True price and value of gold: Massive scam or cost of a suit?

Jack Caldwell railcars

The expensive clothes store at the entrance to our office building is advertising “two hand-made suits for $1,500.”

This tells that the price of gold will decrease a lot more. For historically the price of gold has been equal to the price of a suit for a well-dressed man. It cost an ounce of gold to buy a toga for a Roman senator;  it cost ounce of gold to buy the outfit Lord Capulet wore at that fateful ball where Juliet met Romeo; it cost my father $35 for a good suit when he was a miner of gold at $35 an ounce. Why should I pay twice the price of an ounce of gold for a suit?

Over the past days, we have read many reports on the fall of the price of gold. I am not concerned. This is just the way the price of gold fluctuates. I conclude this is the bursting of yet another bubble. Akin to the bursting of the bubble of the cost of tulip bulbs—for now the tulips are in full bloom here in Vancouver.

Spring comes and the heart bursts at tulips, the continued rise in the price of property here in Vancouver, and the bursting of the gold bubble. Who really cares if the price of gold, houses, bulbs, and men suits fluctuates?

These prices have gone so far up and down in my life time that I no longer fret or even read about it. Consider property:  the house in Orange County that I bought for $250K that increased to $1 million and is now worth less than the house in Vancouver that I bought for $132K and is now worth $650K. Things fluctuate in value due to forces far beyond our control.

Consider the US 401K and the Canadian RRSP. Both have gone up, and down, and up. Both are more or less worth what I put into them in the first place. You cannot make money investing anymore; all you can do is protect income from the taxman.  Spend less; save more; and squander the cash on pleasure—for why leave it to the taxman, the kids, and the grandkids?

Fact is the price of gold is still crazy high; at least twice the historical correlation with the cost of a man’s suit. Most gold mined goes beneath the beds of rich Indian ladies or into the vaults of pathetic Cypriot banks to prop up ill-begotten gains of corrupt Russians.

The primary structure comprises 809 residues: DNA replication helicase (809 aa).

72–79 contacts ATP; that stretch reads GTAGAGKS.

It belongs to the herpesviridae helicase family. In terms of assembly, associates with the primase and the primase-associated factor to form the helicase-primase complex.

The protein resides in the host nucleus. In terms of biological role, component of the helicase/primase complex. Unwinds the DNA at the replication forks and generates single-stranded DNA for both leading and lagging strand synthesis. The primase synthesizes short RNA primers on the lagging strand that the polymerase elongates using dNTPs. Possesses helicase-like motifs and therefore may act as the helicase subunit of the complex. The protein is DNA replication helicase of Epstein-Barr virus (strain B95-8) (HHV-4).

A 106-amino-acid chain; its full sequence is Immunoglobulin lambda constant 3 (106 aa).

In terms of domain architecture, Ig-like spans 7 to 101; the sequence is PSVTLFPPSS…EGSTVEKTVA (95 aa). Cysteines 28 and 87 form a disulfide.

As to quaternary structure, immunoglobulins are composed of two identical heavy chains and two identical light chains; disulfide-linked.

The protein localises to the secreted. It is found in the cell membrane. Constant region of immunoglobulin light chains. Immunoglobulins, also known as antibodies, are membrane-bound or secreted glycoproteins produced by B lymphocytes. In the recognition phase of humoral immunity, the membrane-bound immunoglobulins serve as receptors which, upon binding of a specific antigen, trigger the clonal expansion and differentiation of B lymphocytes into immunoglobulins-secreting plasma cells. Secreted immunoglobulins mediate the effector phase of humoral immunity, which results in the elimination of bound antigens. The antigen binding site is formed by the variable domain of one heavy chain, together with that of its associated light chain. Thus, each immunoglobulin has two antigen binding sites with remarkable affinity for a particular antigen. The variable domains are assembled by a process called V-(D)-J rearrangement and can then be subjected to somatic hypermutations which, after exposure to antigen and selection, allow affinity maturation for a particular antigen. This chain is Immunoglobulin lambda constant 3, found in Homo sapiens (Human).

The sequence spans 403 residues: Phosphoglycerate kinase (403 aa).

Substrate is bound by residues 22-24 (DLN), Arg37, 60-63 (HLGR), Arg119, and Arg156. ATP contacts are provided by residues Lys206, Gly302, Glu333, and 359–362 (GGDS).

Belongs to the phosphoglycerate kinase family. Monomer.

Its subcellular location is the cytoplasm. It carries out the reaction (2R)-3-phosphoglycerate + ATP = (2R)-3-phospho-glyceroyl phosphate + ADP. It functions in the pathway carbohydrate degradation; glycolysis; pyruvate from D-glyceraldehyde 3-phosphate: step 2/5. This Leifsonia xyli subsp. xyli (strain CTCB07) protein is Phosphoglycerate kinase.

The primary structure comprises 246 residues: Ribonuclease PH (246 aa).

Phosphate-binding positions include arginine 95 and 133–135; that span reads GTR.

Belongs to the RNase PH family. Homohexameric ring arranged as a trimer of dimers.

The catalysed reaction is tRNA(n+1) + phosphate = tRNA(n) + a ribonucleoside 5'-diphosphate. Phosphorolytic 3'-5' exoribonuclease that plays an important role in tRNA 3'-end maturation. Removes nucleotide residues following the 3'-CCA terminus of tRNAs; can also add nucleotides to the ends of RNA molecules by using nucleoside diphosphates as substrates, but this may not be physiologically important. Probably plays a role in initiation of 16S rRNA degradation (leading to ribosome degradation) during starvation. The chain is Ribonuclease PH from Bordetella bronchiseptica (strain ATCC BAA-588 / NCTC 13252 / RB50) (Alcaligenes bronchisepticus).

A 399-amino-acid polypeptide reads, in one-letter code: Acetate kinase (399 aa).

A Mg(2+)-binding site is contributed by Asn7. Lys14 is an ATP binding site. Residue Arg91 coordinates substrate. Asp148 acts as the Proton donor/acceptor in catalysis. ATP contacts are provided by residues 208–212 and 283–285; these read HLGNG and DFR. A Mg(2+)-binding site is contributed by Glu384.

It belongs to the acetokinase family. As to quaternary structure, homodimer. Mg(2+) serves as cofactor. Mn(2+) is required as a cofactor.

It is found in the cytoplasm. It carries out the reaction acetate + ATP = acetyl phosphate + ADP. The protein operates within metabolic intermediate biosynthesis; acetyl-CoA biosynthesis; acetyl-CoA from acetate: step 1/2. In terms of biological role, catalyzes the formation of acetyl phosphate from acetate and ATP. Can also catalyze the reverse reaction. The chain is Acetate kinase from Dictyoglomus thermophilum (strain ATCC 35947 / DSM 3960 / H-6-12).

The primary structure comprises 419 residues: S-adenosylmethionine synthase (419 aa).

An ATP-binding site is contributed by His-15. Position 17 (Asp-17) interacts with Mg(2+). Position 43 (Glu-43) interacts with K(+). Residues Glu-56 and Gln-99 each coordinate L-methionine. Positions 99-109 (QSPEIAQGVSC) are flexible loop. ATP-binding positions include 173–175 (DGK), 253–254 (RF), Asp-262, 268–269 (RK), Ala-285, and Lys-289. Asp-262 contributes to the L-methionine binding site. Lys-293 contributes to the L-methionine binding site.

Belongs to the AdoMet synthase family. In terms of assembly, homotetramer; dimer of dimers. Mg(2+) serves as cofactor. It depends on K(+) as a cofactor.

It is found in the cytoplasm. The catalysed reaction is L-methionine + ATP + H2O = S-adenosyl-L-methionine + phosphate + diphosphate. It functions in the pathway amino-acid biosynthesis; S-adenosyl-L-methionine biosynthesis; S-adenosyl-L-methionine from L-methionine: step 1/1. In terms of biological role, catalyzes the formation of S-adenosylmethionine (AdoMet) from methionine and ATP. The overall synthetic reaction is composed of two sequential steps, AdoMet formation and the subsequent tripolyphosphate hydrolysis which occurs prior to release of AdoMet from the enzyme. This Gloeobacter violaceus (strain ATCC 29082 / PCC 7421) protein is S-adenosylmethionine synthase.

Survivalists worship at the altar of gold. Not because their religion is sound or sane; but because they secretly long for the collapse of society and the fall of the president. They are motivated by primordial hate. They are motivated by lust for power—or failing that the pleasures of a Roman crowd inspired by slaves fighting to bloody death. They are inspired by the pleasure of watching others in pain. In short, they are nuts.

I grew up believing that gold cost $35 an ounce. My grandfathers and fathers lived, worked, and died inspired by a belief in $35/oz. gold. How sad to think that their lives were lived by so callous and false a code. Yet they would revel in joy at the idea of $700/oz. gold and they would cry for greedy people grieving over $1,400/oz. gold

My mining ancestors never thought of what happened to the gold they mined. It would, I suspect, horrify them to consider gold as dowry, as jewelry, as locked in vaults to support venial dictators and incompetent politicians.

They mined because it was the only job to be had. My father joined the forces as a lad of seventeen (he lied about his age to get away from cutting polony at OK Bazaars.) He survived five years in the war in North Africa including the fight at El Alamein.  He saw his friends die—shot to pieces. He came back a 22-year old of horrific knowledge and experience. He and his friend who survived were broken: they learnt to live for a game of bowls, a brandy, and a quite night of poker. Mining gold made this survival possible.

Would he and his fellow war-survivor not now, rightly, brand us as shallow & venial to be so greedy about the price of gold?  How many suits of clothes do we really need?

He insisted that I do military or civil engineering and not mining engineering. He believed that military engineers build things that win wars; he believed civil engineers build things we need to live. Maybe he would be proud of his granddaughters who are civil engineers and of his grandson who manages the tomahawk missile program of the US 5th Fleet. He would not care what the price of gold or even understand who lost how much the when prices dropped.

He would spurn those silly people who earn a dishonest living writing about why the price of gold must go up, why it has gone down, and what it all means to those who live in hate  of the current US system. He would surely be happy at his eight great-grand-children who are Americans and who will invent new ways to cope.